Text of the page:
|Publication number||US5191584 A|
|Application number||US 07/658,317|
|Publication date||Mar 2, 1993|
|Filing date||Feb 20, 1991|
|Priority date||Feb 20, 1991|
|Also published as||CA2098988A1, CA2098988C, DE69227896D1, DE69227896T2, EP0572564A1, EP0572564A4, EP0572564B1, WO1992015057A1|
|Publication number||07658317, 658317, US 5191584 A, US 5191584A, US-A-5191584, US5191584 A, US5191584A|
|Inventors||Michael H. Anderson|
|Original Assignee||Micropolis Corporation|
|Export Citation||BiBTeX, EndNote, RefMan|
|Patent Citations (6), Non-Patent Citations (2), Referenced by (176), Classifications (14), Legal Events (9)|
|External Links: USPTO, USPTO Assignment, Espacenet|
This invention relates in general to data storage devices for computers, and more particularly to mass storage memory arrays.
In the recent history of computers, advances in the performance and speed of central processing units (CPU's) have far outraced the advances in the performance of hard disk drives, although hard disk drives have also made great advances in the recent past. However, the far greater increases in the performance of CPU's has begun to cause input/output (I/O) bottlenecks when the CPU accesses a disk drive because the increases in disk drive performance have not caught up to the improved performance of CPU's.
Another problem is that although top quality disk drives offer a mean time between failure of about 150,000 hours, in systems using multiple disk drives failures will occur. One approach to addressing the failure problem is called mirroring. In the mirroring technique, the host computer writes data to two disk drives simultaneously. If one disk drive fails, a copy of all the data is immediately available on the other drive. Mirroring protects against a failure in one drive but it requires a user to purchase twice as much storage to hold the data and programs. Mirroring also does not address the I/O bottle-neck problem.
Another approach which addresses the problem of a failure in a multiple disk drive system is disclosed in U.S. Pat. No. 4,870,643 to Bultman, et al., which issued on Sept. 26, 1989. The Bultman patent discloses a system with five standard 51/4" Winchester disk drives with successive bytes of digital information routed to four of the drives. The fifth drive contains parity information. Control circuitry is provided so that any one of the five standard drives may be unplugged and replaced without interruption of the operation of the storage system. The Bultman computer configuration uses less drives for storing the same amount of information as the mirroring technique discussed above but does not address the I/O bottleneck problem.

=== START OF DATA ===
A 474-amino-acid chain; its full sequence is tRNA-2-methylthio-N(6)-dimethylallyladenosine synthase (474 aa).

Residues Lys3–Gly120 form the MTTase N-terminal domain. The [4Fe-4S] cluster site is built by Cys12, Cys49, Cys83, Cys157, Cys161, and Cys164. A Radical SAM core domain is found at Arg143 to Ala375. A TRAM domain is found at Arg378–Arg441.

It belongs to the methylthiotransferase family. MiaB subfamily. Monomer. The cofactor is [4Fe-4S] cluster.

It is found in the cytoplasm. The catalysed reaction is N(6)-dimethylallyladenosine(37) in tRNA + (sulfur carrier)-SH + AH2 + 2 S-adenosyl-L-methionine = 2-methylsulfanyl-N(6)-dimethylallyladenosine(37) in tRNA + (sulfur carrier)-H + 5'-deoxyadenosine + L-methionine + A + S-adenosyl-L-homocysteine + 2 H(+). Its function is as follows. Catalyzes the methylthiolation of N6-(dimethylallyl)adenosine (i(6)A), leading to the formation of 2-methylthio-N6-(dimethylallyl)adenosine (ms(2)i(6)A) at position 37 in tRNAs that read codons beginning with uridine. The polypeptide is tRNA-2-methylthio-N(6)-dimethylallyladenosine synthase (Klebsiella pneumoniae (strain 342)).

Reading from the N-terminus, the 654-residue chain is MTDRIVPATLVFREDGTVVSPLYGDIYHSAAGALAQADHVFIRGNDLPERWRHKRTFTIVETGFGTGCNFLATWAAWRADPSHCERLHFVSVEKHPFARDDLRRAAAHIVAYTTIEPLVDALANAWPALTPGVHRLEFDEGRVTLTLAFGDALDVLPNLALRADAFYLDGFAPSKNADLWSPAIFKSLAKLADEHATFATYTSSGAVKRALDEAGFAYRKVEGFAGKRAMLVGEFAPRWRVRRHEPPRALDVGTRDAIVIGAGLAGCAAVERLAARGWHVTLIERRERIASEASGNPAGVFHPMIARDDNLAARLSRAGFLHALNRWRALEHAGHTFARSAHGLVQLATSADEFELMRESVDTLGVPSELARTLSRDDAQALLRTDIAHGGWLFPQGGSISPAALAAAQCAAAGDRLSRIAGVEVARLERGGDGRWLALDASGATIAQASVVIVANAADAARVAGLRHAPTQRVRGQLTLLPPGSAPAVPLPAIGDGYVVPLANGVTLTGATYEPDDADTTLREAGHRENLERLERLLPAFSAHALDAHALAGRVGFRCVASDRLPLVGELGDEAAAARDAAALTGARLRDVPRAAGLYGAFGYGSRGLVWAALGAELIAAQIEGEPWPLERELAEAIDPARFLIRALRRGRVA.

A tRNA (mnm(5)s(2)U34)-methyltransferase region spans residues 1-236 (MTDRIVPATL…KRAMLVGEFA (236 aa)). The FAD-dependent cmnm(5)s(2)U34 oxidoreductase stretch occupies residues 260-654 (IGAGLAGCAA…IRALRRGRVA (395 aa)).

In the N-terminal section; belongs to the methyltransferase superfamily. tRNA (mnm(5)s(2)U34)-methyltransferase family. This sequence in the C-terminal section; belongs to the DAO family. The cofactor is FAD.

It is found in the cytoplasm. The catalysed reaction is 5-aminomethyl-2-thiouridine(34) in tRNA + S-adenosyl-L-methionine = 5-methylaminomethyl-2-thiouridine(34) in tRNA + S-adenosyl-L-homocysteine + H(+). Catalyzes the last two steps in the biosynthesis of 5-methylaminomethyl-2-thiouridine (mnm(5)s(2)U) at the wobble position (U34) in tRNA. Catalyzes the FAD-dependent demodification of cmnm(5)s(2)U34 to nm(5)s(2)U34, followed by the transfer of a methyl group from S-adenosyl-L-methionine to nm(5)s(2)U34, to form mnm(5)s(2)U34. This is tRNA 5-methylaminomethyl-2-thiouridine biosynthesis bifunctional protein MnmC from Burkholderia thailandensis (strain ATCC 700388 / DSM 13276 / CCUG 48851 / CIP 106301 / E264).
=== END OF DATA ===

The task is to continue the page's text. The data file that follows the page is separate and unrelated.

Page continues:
A recently proposed computer configuration for partially alleviating these problems was set forth in an article titled "Strength (and Safety) in Numbers" in the December 1990 issue of Byte Magazine written by Michael H. Anderson. That computer configuration is called Redundant Arrays of Inexpensive Disks, and is referenced by its acronym "RAID".
A RAID system is a group of intelligent disk drives under the control of a single device driver or host computer. The proposed RAID system offers significantly higher performance than a single disk drive. Data can be striped or dispensed among several drives so that several of the drives are accessed in parallel to read one block of data which was striped across the several drives. This provides for quicker access than retrieving the block from a single drive.
In a RAID system, check bytes are stored, also preferably in an interleaved pattern across all of the drives. The check (or parity) byte is the sum of the data stored on the other drives in the same position. Therefore, if one drive fails the data which was stored on that drive can be quickly recreated by a calculation involving a check byte and data on the other non-failed drives for the same position. All of the above calculations are performed by the host computer.
When the host is instructed to write a block of new data which may be designated "NA" to a disk drive, the host computer first reads the old data "A" from the position to which the new data "NA" will be stored and the corresponding check bytes or parity bytes "PA" as shown in FIG. 2. Incidentally, the old parity designated "PA" is the parity involving not only the data "A", but also data from other disk drives. The host then calculates the new check bytes NPA by subtracting out the old data "A" and summing in the new data "PA". The check bytes are then rewritten over the old check bytes and the new data "NA" is written to the position where the old data "A" previously resided.
Unfortunately, though the above described RAID technique offers some improvement in performance, the host processor is forced to do a large number of calculations and multiple transfers of data over the bus which connects the host and the disk drives each time a block of data is to be written to a disk drive. The large number of calculations and the bus transfers reduces the performance of the host computer and the overall system.